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Blood Cholinesterases as Human Biomarkers of Organophosphorus Pesticide Exposure

  • Herbert N. Nigg
  • James B. Knaak
Part of the Reviews of Environmental Contamination and Toxicology book series (RECT, volume 163)

Abstract

The organophosphorus (OP) insecticides were developed before and during World War II. The history of their development has been reviewed (Holmstedt 1963; Karczmar 1970; Ursdin 1970; Koelle 1981). In 1936, Schrader synthesized paraoxon, parathion, and octamethylpyrophosphoramide (OMPA, schradan) in a search for an effective cockroach control agent (Ursdin 1970). Parathion use in agriculture began after World War II. In 1949, a mixer loader was killed by parathion in Lake Placid, FL (Griffiths et al. 1951). Monitoring red blood cell acetyl-cholinesterase (RBC AChE) of exposed workers was begun in 1950 in the Florida citrus industry (Griffiths et al. 1951), perhaps the first use of human blood esterase monitoring in agriculture.

Keywords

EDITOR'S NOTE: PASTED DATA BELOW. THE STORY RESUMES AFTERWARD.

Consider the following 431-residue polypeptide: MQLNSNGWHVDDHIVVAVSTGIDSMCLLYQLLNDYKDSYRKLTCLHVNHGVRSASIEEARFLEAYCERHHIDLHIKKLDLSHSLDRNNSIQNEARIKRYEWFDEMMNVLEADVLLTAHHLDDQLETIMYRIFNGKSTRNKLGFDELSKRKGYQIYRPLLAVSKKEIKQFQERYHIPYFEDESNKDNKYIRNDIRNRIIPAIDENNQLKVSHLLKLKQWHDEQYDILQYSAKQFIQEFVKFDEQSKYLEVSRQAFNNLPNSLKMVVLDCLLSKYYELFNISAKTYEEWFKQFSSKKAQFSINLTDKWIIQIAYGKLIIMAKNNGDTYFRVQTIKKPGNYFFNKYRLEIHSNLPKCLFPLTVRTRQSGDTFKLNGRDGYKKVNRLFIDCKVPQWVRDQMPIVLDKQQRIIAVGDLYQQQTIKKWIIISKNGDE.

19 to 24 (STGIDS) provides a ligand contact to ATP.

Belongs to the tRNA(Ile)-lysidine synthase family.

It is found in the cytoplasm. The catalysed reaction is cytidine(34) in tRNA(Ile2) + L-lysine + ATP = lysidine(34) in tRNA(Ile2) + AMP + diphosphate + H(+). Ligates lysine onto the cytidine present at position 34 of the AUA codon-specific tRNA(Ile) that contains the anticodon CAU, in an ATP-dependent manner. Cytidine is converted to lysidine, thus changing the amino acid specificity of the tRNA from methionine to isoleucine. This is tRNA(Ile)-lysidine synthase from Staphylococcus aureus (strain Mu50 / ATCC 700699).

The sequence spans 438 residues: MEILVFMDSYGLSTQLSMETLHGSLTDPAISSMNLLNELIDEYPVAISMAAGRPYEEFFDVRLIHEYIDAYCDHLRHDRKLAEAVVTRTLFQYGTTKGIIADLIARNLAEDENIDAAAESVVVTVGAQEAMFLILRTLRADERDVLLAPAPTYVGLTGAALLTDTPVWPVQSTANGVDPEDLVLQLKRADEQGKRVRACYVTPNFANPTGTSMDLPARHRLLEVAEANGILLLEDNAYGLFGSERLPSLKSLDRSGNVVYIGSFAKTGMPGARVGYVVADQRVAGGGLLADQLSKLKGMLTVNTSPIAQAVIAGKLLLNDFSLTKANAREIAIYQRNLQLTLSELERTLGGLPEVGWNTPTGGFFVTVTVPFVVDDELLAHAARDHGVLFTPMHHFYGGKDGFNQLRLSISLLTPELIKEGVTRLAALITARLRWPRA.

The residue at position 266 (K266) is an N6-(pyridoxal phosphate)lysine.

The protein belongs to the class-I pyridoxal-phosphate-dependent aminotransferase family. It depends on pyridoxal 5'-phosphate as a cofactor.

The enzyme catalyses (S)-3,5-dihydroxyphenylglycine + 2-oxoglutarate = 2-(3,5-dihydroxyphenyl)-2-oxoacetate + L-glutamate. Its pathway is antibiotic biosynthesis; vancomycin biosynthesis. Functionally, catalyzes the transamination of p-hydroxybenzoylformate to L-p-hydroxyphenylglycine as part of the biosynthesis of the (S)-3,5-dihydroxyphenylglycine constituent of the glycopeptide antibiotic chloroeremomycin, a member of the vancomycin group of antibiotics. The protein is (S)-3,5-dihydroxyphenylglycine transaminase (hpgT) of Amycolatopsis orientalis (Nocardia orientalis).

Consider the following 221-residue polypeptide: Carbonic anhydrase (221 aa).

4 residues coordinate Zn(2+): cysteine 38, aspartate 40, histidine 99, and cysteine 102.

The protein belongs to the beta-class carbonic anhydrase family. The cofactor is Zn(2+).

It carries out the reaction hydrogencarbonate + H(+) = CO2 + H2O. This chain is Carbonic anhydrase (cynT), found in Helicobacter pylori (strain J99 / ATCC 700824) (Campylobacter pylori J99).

PBPK Model Methyl Parathion Organophosphorus Pesticide Plasma Cholinesterase Brain AChE 
These keywords were added by machine and not by the authors. This process is experimental and the keywords may be updated as the learning algorithm improves.

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Copyright information

© Springer Science+Business Media New York 2000

Authors and Affiliations

  • Herbert N. Nigg
    • 1
  • James B. Knaak
    • 2
  1. 1.Citrus Research and Education CenterUniversity of FloridaLake AlfredUSA
  2. 2.Department of Pharmacology and Toxicology, School of MedicineSUNY at BuffaloBuffaloUSA

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